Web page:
It is funny and there are tons of HP references that crack me up. It's about a young police constable who ends up being an apprentice wizard, except unlike Harry Potter, as he tells a colleague, he's real and not fiction. There are even Voldemort references. :cheer2: I think he's got 3 books in the series. Midnight Riot is the first. This is sooooo much better than that stupid the Magicians. Funny, rude and doesn't take itself seriously.

galaxygirl
09-06-2012, 02:42 AM
All my fellow Potter fans need to read Ben Aaronovitch's Midnight Riot. To quote one reviewer, "Midnight Riot is what would happen if Harry Potter grew up and joined the fuzz. A hilarous, keenly imagined caper."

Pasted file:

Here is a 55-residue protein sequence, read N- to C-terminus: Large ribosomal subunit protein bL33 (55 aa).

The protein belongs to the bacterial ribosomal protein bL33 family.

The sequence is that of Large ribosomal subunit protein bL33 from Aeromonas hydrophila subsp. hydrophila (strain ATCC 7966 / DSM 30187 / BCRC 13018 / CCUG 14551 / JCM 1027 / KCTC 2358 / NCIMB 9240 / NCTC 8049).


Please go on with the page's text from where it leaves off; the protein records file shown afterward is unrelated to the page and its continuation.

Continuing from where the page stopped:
It is funny and there are tons of HP references that crack me up. It's about a young police constable who ends up being an apprentice wizard, except unlike Harry Potter, as he tells a colleague, he's real and not fiction. There are even Voldemort references. :cheer2: I think he's got 3 books in the series. Midnight Riot is the first. This is sooooo much better than that stupid the Magicians. Funny, rude and doesn't take itself seriously.

I had checked this out from the library a while back but it was a mass market paperback with small print so I returned it without reading it. I just checked the library's ebook website and the first two books are available so back on Mount TBR it goes!